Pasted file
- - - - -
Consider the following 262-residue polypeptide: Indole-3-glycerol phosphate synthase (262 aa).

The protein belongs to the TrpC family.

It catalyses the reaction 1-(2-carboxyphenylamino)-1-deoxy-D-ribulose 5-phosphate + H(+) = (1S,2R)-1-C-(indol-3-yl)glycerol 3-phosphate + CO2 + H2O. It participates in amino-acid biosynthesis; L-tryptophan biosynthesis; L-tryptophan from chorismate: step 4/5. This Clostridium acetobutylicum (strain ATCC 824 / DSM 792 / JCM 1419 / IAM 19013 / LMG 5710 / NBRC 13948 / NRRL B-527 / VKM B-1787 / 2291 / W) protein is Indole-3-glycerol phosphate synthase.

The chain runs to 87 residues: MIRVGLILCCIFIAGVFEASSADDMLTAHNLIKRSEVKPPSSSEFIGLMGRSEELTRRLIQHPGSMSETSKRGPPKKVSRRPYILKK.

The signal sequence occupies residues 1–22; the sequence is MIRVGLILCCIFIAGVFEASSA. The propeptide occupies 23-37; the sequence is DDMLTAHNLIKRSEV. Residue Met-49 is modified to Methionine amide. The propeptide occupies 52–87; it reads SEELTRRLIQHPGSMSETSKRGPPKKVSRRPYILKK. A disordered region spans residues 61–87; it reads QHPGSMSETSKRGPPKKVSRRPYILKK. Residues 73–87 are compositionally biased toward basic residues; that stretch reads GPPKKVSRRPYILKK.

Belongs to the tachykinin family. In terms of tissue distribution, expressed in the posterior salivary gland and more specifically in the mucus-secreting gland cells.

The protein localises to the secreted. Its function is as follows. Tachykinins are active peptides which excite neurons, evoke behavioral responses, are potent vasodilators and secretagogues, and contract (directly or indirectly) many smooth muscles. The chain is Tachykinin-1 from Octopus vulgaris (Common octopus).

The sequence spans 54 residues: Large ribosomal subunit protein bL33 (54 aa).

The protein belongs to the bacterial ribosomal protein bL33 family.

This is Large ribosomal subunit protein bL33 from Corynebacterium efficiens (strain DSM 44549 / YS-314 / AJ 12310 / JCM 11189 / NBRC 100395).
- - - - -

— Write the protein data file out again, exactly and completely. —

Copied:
Consider the following 262-residue polypeptide: Indole-3-glycerol phosphate synthase (262 aa).

The protein belongs to the TrpC family.

It catalyses the reaction 1-(2-carboxyphenylamino)-1-deoxy-D-ribulose 5-phosphate + H(+) = (1S,2R)-1-C-(indol-3-yl)glycerol 3-phosphate + CO2 + H2O. It participates in amino-acid biosynthesis; L-tryptophan biosynthesis; L-tryptophan from chorismate: step 4/5. This Clostridium acetobutylicum (strain ATCC 824 / DSM 792 / JCM 1419 / IAM 19013 / LMG 5710 / NBRC 13948 / NRRL B-527 / VKM B-1787 / 2291 / W) protein is Indole-3-glycerol phosphate synthase.

The chain runs to 87 residues: MIRVGLILCCIFIAGVFEASSADDMLTAHNLIKRSEVKPPSSSEFIGLMGRSEELTRRLIQHPGSMSETSKRGPPKKVSRRPYILKK.

The signal sequence occupies residues 1–22; the sequence is MIRVGLILCCIFIAGVFEASSA. The propeptide occupies 23-37; the sequence is DDMLTAHNLIKRSEV. Residue Met-49 is modified to Methionine amide. The propeptide occupies 52–87; it reads SEELTRRLIQHPGSMSETSKRGPPKKVSRRPYILKK. A disordered region spans residues 61–87; it reads QHPGSMSETSKRGPPKKVSRRPYILKK. Residues 73–87 are compositionally biased toward basic residues; that stretch reads GPPKKVSRRPYILKK.

Belongs to the tachykinin family. In terms of tissue distribution, expressed in the posterior salivary gland and more specifically in the mucus-secreting gland cells.

The protein localises to the secreted. Its function is as follows. Tachykinins are active peptides which excite neurons, evoke behavioral responses, are potent vasodilators and secretagogues, and contract (directly or indirectly) many smooth muscles. The chain is Tachykinin-1 from Octopus vulgaris (Common octopus).

The sequence spans 54 residues: Large ribosomal subunit protein bL33 (54 aa).

The protein belongs to the bacterial ribosomal protein bL33 family.

This is Large ribosomal subunit protein bL33 from Corynebacterium efficiens (strain DSM 44549 / YS-314 / AJ 12310 / JCM 11189 / NBRC 100395).